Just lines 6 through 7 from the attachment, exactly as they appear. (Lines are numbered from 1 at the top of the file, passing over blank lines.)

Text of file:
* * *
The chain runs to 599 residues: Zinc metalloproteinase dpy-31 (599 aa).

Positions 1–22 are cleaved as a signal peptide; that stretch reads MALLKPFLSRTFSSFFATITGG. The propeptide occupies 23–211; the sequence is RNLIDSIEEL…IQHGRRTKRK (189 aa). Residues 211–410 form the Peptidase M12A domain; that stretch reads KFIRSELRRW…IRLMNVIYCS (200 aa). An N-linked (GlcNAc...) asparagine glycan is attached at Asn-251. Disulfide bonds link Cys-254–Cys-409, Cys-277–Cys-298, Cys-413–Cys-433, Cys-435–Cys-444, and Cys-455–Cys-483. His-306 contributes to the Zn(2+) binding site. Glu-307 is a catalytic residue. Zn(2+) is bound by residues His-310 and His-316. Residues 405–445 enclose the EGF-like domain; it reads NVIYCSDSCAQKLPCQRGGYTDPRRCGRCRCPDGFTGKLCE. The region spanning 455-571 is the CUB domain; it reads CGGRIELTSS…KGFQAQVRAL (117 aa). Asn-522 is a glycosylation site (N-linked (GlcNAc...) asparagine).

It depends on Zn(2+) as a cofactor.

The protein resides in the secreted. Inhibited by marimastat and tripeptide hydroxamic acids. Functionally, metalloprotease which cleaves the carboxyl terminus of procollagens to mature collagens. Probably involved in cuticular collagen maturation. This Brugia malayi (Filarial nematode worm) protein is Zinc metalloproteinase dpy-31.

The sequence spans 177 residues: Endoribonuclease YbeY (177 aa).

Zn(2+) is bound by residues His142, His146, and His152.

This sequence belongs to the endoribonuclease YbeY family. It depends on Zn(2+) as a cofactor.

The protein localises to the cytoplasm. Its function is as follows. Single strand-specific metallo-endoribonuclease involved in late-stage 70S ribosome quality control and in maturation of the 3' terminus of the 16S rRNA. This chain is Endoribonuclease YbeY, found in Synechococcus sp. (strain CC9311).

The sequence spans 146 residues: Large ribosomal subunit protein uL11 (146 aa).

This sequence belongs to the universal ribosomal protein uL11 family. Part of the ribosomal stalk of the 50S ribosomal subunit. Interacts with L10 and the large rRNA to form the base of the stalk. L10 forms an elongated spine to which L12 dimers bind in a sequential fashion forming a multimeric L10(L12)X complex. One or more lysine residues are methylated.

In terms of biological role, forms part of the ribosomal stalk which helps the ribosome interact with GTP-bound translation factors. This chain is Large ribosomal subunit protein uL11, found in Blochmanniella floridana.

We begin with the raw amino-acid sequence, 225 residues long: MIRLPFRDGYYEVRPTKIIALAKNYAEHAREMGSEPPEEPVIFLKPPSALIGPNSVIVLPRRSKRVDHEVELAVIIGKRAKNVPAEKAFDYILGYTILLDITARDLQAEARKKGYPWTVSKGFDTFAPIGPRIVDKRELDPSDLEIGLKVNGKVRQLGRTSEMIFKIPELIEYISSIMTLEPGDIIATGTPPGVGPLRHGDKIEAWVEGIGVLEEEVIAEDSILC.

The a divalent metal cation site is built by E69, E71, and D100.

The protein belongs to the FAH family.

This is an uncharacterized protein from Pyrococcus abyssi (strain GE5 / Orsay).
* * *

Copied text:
Zn(2+) is bound by residues His142, His146, and His152.

This sequence belongs to the endoribonuclease YbeY family. It depends on Zn(2+) as a cofactor.